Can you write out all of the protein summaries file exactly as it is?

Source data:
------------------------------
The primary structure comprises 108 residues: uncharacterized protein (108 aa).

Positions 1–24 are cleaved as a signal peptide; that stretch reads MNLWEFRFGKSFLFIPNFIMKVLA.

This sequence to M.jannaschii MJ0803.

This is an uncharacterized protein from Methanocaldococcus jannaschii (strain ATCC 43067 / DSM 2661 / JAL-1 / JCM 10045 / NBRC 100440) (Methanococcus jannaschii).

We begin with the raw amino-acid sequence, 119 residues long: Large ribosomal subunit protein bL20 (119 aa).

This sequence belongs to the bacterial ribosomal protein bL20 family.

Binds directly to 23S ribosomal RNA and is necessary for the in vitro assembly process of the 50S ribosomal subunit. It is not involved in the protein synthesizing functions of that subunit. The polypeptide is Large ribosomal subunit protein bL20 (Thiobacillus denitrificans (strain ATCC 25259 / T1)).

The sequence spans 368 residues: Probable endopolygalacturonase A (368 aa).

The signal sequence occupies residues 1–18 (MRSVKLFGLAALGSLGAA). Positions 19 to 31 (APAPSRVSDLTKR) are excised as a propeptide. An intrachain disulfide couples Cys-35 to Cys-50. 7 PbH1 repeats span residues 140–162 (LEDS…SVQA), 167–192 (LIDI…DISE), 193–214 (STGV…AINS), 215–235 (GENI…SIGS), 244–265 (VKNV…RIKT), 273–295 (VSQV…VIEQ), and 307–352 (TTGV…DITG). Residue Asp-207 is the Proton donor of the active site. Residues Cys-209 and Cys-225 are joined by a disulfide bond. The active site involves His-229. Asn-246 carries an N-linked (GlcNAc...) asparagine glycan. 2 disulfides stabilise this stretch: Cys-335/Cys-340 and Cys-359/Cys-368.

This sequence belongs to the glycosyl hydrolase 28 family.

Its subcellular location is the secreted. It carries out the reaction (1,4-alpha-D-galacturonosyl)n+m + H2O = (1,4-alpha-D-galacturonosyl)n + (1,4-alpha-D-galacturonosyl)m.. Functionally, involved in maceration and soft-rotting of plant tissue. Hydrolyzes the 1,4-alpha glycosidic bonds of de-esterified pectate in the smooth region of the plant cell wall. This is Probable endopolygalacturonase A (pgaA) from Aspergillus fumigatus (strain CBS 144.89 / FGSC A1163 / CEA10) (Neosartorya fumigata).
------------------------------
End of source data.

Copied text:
The primary structure comprises 108 residues: uncharacterized protein (108 aa).

Positions 1–24 are cleaved as a signal peptide; that stretch reads MNLWEFRFGKSFLFIPNFIMKVLA.

This sequence to M.jannaschii MJ0803.

This is an uncharacterized protein from Methanocaldococcus jannaschii (strain ATCC 43067 / DSM 2661 / JAL-1 / JCM 10045 / NBRC 100440) (Methanococcus jannaschii).

We begin with the raw amino-acid sequence, 119 residues long: Large ribosomal subunit protein bL20 (119 aa).

This sequence belongs to the bacterial ribosomal protein bL20 family.

Binds directly to 23S ribosomal RNA and is necessary for the in vitro assembly process of the 50S ribosomal subunit. It is not involved in the protein synthesizing functions of that subunit. The polypeptide is Large ribosomal subunit protein bL20 (Thiobacillus denitrificans (strain ATCC 25259 / T1)).

The sequence spans 368 residues: Probable endopolygalacturonase A (368 aa).

The signal sequence occupies residues 1–18 (MRSVKLFGLAALGSLGAA). Positions 19 to 31 (APAPSRVSDLTKR) are excised as a propeptide. An intrachain disulfide couples Cys-35 to Cys-50. 7 PbH1 repeats span residues 140–162 (LEDS…SVQA), 167–192 (LIDI…DISE), 193–214 (STGV…AINS), 215–235 (GENI…SIGS), 244–265 (VKNV…RIKT), 273–295 (VSQV…VIEQ), and 307–352 (TTGV…DITG). Residue Asp-207 is the Proton donor of the active site. Residues Cys-209 and Cys-225 are joined by a disulfide bond. The active site involves His-229. Asn-246 carries an N-linked (GlcNAc...) asparagine glycan. 2 disulfides stabilise this stretch: Cys-335/Cys-340 and Cys-359/Cys-368.

This sequence belongs to the glycosyl hydrolase 28 family.

Its subcellular location is the secreted. It carries out the reaction (1,4-alpha-D-galacturonosyl)n+m + H2O = (1,4-alpha-D-galacturonosyl)n + (1,4-alpha-D-galacturonosyl)m.. Functionally, involved in maceration and soft-rotting of plant tissue. Hydrolyzes the 1,4-alpha glycosidic bonds of de-esterified pectate in the smooth region of the plant cell wall. This is Probable endopolygalacturonase A (pgaA) from Aspergillus fumigatus (strain CBS 144.89 / FGSC A1163 / CEA10) (Neosartorya fumigata).